Tuesday, April 17, 2012

To be or not to be...

Shakespeare's House - Stratford-upon-Avon' 1854. By Henry Wallis.

Intriguingly enough this painting (which I find attractively enigmatic) had some sort of 'assist' by the famed English painter Edwin Landseer  (maybe the dog?) who 'touched' up the artwork and added some Shakespearean 'memorials' which if you look hard enough, you'll find. Pre-Landseer's tinkering, the painting was a straighforward enough composition of the stairs leading up to the room in which Shakespeare was born. Or so I understand it.
Read all about it here. Though I did and I'm still a bit confused as to just how much Landseer added to the mix. The painting currently hangs in the Victoria and Albert Museum in London.

The Room in Which Shakespeare Was Born by Henry Wallis.

And by the way...

I recently tried to watch ANONYMOUS,  a film released last year about the possibility of Shakespeare's plays NOT having been written by him but by the Earl of Oxford. Shakespeare, according to this preposterous screenplay, comes into his legendary fame by the back door, in a sort of lightning striking a dolt type of thing. For in this movie, Shakespeare is very much a dolt. Make no mistake. That is the point of this smug disaster of a film. Oxford MUST have written the plays since Shakespeare was just a stupid clod.

Oxford keeps 'his' manuscripts gathering dust, stored in a dark room where, apparently, they languish waiting for the obnoxiously acerbic Earl to find an opportunity to thrust them onto an unsuspecting public. 

When the moment is ripe,the plays' authorship is supposed to go to Christopher Marlowe, but Marlowe is simply too physically and morally uncoordinated to grab the reins. Hence, the sudden ascendancy of a no account actor, Will Shakespeare.

The whole pretense is necessary because people of Oxford's titled ilk do NOT write plays, at least, not so anybody of consequence knows about it.

Ladies and gentlemen, I got about fifteen or twenty minutes into this mish-mash before I simply gave up, shut down the dvd player,  re-packaged the film  and shipped it back from whence it had come: Netflix.

The ANONYMOUS screenplay by John Orloff is so disoriented, the film itself so ungainly that you sit there stupefied not only by the dialogue but by the on-screen situations. This is a Roland Emmerich film - isn't he supposed to be some high-toned movie mucky muck? Yegads, what an abomination!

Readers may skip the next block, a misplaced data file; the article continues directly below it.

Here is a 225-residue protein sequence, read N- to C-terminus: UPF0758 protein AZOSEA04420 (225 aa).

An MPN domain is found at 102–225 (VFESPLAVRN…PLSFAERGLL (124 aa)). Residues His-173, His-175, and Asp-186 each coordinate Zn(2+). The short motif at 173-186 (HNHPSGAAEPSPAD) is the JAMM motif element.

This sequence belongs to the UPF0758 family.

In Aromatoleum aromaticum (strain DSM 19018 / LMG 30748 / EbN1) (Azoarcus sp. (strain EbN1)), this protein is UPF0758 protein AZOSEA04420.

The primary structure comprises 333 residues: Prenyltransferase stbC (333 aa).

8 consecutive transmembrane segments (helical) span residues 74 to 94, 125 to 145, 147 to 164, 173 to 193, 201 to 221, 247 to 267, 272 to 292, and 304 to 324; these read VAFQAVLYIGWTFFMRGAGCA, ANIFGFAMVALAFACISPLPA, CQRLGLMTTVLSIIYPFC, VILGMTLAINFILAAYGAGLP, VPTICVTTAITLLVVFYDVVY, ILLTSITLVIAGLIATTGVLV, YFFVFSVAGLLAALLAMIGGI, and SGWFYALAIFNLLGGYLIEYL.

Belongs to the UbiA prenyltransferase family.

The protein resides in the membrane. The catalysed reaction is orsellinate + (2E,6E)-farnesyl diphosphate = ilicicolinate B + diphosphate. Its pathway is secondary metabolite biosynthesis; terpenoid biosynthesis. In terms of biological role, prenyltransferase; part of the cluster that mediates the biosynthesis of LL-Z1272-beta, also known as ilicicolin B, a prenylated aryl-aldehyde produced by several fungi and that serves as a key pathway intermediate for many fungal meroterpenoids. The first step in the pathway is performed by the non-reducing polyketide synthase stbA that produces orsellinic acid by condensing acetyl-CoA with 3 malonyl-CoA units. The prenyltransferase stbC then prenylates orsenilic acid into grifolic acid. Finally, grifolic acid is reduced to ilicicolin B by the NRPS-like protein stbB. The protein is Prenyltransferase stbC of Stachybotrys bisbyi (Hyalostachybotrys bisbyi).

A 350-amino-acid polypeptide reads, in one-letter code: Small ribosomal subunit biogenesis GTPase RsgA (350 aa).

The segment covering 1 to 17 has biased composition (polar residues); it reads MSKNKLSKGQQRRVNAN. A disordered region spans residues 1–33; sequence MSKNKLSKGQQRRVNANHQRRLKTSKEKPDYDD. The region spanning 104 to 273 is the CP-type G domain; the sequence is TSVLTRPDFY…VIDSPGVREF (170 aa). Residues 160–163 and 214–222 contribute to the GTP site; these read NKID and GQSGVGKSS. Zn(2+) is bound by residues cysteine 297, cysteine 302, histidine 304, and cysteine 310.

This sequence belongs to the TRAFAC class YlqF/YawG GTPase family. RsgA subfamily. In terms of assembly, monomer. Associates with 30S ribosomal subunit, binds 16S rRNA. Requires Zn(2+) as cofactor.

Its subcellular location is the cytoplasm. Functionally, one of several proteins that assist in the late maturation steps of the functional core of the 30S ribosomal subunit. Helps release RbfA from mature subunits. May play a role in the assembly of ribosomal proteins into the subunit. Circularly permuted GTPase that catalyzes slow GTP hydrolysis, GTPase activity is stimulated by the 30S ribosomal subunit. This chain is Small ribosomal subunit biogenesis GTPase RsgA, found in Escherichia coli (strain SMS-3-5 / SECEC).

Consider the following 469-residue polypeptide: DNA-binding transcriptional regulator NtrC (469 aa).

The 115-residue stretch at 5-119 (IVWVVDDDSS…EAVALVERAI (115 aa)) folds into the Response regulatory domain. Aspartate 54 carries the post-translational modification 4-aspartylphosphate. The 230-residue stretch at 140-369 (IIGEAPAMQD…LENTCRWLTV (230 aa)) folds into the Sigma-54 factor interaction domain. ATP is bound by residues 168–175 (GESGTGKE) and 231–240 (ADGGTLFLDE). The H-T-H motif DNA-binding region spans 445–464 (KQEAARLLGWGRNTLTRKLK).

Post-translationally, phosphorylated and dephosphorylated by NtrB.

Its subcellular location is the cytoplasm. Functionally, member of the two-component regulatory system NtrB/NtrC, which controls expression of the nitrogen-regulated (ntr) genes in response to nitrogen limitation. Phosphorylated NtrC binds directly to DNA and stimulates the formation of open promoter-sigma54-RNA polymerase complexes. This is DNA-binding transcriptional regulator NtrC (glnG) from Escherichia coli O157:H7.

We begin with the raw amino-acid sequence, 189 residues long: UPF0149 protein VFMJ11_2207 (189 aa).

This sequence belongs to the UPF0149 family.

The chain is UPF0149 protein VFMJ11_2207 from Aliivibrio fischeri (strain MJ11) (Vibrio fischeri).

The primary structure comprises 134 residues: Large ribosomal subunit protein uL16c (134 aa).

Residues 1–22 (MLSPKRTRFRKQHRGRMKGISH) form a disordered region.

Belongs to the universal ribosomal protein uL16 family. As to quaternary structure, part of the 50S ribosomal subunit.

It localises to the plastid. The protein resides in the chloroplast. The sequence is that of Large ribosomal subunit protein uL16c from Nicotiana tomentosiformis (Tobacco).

Now look, I am willing to consider the idea that Shakespeare might not have written his plays (I don't believe it, but I'm willing to suspend disbelief if the film or book is good enough) so that wasn't what turned me off this gigantic botch of a movie. 

So what did turn you off, Yvette?

It was the sheer mind-boggling, incoherent movie-making. That's all.

On a side note: It seems to me that what all the Shakespeare naysayers apparently forget when dissing the Bard of Avon is this: the serendipity of genius striking willy-nilly. 

Ha! Willy-nilly. Just got it.

This movie poster is actually better than the movie. 


  1. Hi, Yvette - I find it interesting that so many people are intent on discrediting Shakespeare, and I'm glad I wasn't drawn to see the movie.

    The story of the Wallis painting reminds me that there's a Rembrandt painting in No. 10 Downing Street. Churchill thought that it would benefit with a mouse in one corner, and actually added one! I read the story decades ago, and I don't doubt it.

  2. Hello Yvette:
    A most intriguing painting and one which on all our visits to the V&A we cannot recall seeing.

    WE are heeding your warning about 'Anonymous' and will pass on it!!

  3. With Winston Churchill, ANYTHING was possible. He's one of my heroes and that is such an amusing (and startling) anecdote, Mark. I just wouldn't put it past him. :)

    I think the Shakespeare thing is based on the naysayers wanting an explanation for genius. The problem is: there IS NO explanation for genius. Especially 'genius' on this grand scale.

  4. Jane and Lance: Maybe the next time you're at the museum, you can ask about it. It's possible that at this moment it's in a back room somewhere being spruced up or whatnot.

    I would be curious to find out what you find out. :)

  5. I try to avoid anything that implies Shakespeare didn't write the works attributed to him. The fact that there are many contemporary accounts of Shakespeare's writing, the fact that Ben Jonson wrote a lovely poem upon Shakespeare's death (which includes the line "he had little latin and less greek"), the fact that NOBODY thought someone else wrote Shakespeare's plays until about 150 years after he died, none of this makes the slightest impression on people who are bound and determined to ignore the facts and believe that someone else wrote as Shakespeare.

    /There's probably a political analogy in there somewhere, but yours is not a political blog and I won't start a flame war. Ha-ha!

  6. Deb: I'm in complete agreement with you. It's as if the naysayers believe that genius has to have some sort of social class stricture. What bosh.

    Stay away from ANONYMOUS. Yes! I wish I had. ;)


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